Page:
Second, I have to plan ahead. I spent this past weekend relaxing on Lake Lanier, looking at nature (through a picture window, in the A/C), and trying to plan the repertoire that all of my students will be studying this coming year. I made a chart that listed students’ current playing level (on a scale of 1-10) and where I’d like them to be at the end of the year. I then listed techniques that I’d like for them to be working on, scales/arpeggios that they should have memorized, and the pieces of music that they will work on (four categories: solo Bach, concerto, classical sonata, other/contemporary). All this, as I’ll be writing about in another post, leads to planned performances - at least 5 - and competitions over the course of the school year that students can use as a goal to practice toward.
Lastly, I need to be more involved in students’ cello playing, both within the lesson, but also outside of the lesson. In the lesson, I’ve begun taking notes so that I can remember what students are working on, and what we did last week. This isn’t as easy as it sounds, remembering things, especially when there are 35 kids all playing similar but slightly different scales, etudes, and repertory. I have to be more physically involved within the lesson. Something as simple as purchasing a stand to hold my cello makes it more likely that I’ll get out of my chair, put my cello on the stand, and grab an arm, position a finger, or move the bow when a student is making a mistake. Feeling the correct motion, guided by me, is often - definitely? - more helpful than just watching me do it.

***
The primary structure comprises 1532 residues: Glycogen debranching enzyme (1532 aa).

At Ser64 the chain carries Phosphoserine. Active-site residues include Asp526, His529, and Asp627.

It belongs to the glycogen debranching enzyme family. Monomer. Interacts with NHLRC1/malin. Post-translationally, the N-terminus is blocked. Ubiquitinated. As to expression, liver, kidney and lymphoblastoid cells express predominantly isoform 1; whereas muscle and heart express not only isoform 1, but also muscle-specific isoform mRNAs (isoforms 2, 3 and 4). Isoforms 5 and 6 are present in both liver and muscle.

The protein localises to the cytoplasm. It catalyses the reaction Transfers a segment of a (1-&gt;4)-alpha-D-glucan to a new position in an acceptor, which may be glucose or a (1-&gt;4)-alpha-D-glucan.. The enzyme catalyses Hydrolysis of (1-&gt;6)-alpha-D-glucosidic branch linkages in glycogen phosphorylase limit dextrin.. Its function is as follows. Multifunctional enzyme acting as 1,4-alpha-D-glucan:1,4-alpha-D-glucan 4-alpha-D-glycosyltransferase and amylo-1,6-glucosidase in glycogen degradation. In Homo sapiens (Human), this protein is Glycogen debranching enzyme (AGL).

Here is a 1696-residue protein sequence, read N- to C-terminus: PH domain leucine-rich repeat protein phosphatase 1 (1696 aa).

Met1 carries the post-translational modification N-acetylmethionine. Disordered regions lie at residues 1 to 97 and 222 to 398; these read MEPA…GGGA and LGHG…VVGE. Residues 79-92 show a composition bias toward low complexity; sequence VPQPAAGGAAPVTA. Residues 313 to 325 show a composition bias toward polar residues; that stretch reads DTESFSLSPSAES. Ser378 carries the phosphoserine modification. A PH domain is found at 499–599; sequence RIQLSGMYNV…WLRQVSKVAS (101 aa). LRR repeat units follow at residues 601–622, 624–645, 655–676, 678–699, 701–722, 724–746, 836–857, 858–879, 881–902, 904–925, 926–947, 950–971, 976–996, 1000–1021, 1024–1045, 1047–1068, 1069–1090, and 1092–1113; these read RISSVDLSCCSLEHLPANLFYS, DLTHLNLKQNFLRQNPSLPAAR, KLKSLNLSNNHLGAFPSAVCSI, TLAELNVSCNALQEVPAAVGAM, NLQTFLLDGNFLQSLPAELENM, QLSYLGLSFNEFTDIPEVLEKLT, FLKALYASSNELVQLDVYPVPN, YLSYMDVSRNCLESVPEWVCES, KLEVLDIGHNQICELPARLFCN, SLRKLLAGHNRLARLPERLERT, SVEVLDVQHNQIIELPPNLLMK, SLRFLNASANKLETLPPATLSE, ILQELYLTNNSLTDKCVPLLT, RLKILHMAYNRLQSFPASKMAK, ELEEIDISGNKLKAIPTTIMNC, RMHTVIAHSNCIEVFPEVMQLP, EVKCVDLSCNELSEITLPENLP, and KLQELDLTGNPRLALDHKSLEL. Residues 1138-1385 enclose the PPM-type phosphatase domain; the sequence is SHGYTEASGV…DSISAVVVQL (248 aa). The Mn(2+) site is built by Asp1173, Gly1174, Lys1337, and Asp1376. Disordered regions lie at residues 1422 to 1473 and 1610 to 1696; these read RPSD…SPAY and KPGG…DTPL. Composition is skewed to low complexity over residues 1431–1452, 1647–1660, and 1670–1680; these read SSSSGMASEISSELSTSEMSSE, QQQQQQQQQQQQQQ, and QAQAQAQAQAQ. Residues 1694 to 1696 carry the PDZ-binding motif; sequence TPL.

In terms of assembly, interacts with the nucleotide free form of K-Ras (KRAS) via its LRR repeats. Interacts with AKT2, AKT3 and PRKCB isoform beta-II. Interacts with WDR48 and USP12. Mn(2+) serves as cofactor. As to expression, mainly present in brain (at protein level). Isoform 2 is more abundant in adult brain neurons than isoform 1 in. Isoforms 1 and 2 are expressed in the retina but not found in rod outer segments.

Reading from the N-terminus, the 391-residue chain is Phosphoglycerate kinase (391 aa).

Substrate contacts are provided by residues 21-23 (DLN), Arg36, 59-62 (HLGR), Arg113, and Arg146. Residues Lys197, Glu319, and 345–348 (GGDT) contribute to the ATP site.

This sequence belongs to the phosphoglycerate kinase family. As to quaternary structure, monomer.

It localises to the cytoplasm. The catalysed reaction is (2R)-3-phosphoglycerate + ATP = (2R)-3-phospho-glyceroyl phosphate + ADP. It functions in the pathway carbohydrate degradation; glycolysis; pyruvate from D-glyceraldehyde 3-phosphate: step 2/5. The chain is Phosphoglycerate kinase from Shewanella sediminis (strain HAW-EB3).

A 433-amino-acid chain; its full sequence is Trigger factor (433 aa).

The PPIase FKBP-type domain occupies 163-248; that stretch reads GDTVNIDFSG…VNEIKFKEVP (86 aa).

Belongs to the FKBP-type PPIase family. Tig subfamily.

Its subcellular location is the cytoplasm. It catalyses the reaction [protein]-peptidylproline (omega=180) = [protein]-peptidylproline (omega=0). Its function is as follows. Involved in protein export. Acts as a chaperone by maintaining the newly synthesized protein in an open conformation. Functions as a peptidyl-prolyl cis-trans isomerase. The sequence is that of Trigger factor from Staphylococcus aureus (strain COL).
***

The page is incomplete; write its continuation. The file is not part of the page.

Outside the lesson, I want to be more involved. A few years ago, I had a student who was auditioning to major in cello performance and when he told me where he’d decided he'd be going to college, I was surprised to learn that he’d even auditioned at that school. We hadn't even discussed it as an option, and that's probably because I gave the (false) impression that I didn't care.
I’m legitimately interested in what students are doing, whether it’s college auditions, youth ensembles, camps, or buying an instrument, and I shouldn’t act so aloof. This coming year, I’m going to host monthly studio classes and one or two masterclasses, a handful of recitals, All State audition camps, and I will try to be as engaged as I can be in their extracurricular/outside-of-lesson musical activities.
Finally, an anecdote: I have a student whom I teach weekly, but on Skype. He’s the final, sometimes-unwilling holdover from my days living/teaching in Pennsylvania and is my longest-tenured student, at nearly five years. He works as hard as he needs to, frequently less than he should, and has seen some pretty good progress over these five years, from struggling through Samuel Applebaum duets and Suzuki book 2, to maintaining his composure in the Saint-Saens Concerto. His parents are incredibly supportive, and even though he’s “just” a student, I consider them friends.
I don’t see them in person very often, perhaps only once or twice a year, but when I do, the lessons are productive. We get good work done. Then, we have some pork shoulder or brisket or whatever his dad has on the grill and we talk about the goings on and sip bourbon. His mother, a vet, spoils my aging dog. It’s anecdotal, but I think that the relationship that I’ve cultivated with the student and his family over five years has contributed to his relative success. He listens to me precisely because he knows that I give a shit.
So, no more working for the weekend. I will be just as involved in the most unproductive lesson as I will be in the most productive. It doesn’t matter what is coming up later in the evening or what happened this morning, all lessons matter and I will be planned and present for each.